Accuracy of self-reported height and weight in a community-based sample of older African Americans and whites.
BACKGROUND: To ascertain accuracy of self-reported height, weight (and hence body mass index) in African American and white women and men older than 70 years of age. METHOD: The sample consisted of cognitively intact participants at the third in-person wave (1992-1993) of the Duke Established Populations for Epidemiologic Studies of the Elderly (age 71 and older, N = 1761; residents of five adjacent counties, one urban, four rural). During in-person, in-home interviews using trained interviewers, height and weight were self-reported (and measured later in the same visit using a standardized protocol), and information were obtained on race, sex, and age. RESULTS: Accuracy of self-reported height and weight was high (intraclass correlation coefficient 0.85 and 0.97, respectively) but differed as a function of race and age. On average, all groups overestimated their height; whereas (non-Hispanic) white men and women underestimated their weight, African Americans overestimated their weight. Overestimation of height and weight was more marked in persons 85 years and older. Specificity for overweight (body mass index [kg/m(2)] ≥ 25) and obesity (body mass index ≥ 30) ranged from 0.90 to 0.99 for African Americans and whites, but sensitivity was better for African Americans (overweight: 0.81, obesity: 0.89), than for whites (0.66 and 0.57, respectively). CONCLUSIONS: Height and weight self-reported by African Americans and whites over the age of 70 can be used in epidemiological studies, with greater caution needed for self-reports of whites, and of persons 85 years of age or older.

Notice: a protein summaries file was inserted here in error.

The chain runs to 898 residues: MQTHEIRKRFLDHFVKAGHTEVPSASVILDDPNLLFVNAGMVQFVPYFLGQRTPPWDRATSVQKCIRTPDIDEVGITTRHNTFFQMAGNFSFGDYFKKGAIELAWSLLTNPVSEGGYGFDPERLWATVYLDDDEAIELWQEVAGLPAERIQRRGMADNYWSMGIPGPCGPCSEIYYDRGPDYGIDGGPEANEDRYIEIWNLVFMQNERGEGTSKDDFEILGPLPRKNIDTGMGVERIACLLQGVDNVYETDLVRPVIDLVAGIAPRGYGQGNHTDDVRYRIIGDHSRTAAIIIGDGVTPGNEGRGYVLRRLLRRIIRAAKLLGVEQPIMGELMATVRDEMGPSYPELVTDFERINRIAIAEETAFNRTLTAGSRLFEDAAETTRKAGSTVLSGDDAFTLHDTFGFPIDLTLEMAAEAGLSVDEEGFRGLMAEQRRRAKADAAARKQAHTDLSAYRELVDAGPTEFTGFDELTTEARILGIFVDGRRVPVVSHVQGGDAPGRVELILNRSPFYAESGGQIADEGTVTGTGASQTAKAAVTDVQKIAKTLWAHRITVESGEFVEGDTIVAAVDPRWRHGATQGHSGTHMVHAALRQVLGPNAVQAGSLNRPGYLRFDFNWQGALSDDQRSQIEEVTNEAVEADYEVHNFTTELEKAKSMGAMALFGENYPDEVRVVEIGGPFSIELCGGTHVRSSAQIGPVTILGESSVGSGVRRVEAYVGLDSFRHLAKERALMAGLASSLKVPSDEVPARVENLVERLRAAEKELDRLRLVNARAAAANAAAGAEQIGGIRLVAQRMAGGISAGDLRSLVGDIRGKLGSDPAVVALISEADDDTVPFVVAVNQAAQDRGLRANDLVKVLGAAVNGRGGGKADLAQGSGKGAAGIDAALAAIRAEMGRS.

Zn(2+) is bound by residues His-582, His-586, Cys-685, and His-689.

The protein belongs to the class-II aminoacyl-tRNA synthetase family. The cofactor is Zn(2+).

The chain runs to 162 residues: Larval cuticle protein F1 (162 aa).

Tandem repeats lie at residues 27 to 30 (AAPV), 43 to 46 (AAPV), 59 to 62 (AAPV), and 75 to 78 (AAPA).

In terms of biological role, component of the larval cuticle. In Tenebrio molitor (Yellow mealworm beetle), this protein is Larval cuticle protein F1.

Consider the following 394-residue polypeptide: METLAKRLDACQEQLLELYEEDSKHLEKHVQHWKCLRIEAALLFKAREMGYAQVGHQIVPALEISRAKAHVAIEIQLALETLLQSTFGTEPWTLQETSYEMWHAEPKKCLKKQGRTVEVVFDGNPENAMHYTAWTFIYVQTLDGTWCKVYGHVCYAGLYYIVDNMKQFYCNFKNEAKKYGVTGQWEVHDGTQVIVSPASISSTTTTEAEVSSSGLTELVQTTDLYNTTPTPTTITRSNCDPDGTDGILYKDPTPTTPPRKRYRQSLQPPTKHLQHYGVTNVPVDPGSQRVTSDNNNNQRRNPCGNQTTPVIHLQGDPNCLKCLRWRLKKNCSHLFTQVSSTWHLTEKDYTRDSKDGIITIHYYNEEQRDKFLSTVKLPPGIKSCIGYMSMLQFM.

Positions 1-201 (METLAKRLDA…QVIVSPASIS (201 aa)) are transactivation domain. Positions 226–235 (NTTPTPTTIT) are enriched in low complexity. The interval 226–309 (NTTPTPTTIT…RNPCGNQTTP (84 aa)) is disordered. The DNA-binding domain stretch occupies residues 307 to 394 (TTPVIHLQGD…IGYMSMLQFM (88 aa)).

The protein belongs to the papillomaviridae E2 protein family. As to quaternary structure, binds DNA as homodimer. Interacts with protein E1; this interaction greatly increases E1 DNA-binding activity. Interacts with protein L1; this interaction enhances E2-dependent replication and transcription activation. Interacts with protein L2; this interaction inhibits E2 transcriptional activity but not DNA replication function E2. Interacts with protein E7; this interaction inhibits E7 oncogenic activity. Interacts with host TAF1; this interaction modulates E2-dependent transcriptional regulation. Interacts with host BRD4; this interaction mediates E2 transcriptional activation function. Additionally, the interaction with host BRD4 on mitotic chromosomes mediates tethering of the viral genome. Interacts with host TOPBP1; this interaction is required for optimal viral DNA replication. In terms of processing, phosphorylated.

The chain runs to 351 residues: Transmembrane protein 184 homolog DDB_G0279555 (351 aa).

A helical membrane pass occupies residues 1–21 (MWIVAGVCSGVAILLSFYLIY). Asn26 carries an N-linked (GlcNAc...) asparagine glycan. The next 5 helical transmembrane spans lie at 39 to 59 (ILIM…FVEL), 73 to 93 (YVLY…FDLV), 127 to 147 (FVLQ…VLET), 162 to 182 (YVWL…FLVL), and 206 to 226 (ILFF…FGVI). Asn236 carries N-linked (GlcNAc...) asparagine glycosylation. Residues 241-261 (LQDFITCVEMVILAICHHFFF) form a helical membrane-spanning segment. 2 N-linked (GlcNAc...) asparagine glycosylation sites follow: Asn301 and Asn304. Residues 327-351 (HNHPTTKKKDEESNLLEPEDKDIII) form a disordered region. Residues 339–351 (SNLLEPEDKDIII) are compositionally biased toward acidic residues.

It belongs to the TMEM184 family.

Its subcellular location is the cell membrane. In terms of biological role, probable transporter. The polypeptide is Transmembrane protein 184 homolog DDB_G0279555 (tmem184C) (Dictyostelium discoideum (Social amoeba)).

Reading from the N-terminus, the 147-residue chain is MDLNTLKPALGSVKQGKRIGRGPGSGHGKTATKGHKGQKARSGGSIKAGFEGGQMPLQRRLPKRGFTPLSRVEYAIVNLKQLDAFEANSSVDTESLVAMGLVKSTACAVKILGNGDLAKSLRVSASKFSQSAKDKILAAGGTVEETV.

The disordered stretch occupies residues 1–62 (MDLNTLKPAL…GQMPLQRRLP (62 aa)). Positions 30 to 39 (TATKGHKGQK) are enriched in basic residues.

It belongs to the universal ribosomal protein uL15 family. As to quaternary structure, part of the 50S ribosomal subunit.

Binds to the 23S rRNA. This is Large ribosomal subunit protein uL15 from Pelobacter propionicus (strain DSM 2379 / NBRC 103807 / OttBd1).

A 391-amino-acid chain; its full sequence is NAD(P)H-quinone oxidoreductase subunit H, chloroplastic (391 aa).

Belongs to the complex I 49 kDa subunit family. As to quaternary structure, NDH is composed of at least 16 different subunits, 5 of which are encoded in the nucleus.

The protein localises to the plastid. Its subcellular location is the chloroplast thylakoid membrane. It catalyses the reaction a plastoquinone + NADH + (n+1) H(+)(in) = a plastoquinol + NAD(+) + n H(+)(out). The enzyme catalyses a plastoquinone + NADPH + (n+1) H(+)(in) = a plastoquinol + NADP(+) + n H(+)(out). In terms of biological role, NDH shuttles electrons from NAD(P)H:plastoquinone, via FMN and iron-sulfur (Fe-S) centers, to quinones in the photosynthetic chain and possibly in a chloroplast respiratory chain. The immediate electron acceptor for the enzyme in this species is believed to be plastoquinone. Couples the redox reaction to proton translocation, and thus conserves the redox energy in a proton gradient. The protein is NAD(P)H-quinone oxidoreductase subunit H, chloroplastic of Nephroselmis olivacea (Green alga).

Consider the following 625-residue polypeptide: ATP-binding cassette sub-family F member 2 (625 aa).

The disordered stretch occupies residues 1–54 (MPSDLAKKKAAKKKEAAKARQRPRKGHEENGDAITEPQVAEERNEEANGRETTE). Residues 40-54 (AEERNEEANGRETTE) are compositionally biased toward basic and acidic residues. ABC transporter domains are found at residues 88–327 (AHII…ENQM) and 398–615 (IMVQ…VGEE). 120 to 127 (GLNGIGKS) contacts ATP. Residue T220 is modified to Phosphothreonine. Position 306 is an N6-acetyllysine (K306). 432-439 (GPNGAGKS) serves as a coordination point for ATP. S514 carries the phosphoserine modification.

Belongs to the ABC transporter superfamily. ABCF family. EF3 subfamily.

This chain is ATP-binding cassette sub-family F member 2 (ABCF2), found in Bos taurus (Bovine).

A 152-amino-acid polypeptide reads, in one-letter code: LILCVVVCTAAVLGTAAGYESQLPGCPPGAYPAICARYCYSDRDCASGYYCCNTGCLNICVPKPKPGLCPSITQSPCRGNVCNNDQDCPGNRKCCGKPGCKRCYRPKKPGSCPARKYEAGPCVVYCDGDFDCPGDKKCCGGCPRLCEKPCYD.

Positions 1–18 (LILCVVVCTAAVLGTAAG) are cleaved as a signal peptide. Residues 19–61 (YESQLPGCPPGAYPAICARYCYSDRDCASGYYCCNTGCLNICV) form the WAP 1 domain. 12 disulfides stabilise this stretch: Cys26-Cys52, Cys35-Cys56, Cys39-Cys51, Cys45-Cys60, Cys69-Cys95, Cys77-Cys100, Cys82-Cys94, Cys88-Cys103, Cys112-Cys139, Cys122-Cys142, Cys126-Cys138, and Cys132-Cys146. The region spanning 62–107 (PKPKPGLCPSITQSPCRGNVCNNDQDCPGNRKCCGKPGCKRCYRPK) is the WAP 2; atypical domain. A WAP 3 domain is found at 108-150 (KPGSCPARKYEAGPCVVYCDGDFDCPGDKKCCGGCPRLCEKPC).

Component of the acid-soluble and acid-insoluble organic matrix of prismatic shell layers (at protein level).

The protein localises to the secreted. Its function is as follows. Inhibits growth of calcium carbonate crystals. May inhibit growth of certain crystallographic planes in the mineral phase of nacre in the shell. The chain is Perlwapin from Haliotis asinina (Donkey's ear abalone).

Fillenbaum, GG; Kuchibhatla, MN; Whitson, HE; Batch, BC; Svetkey, LP; Pieper, CF; Kraus, WE; Cohen, HJ; Blazer, DG
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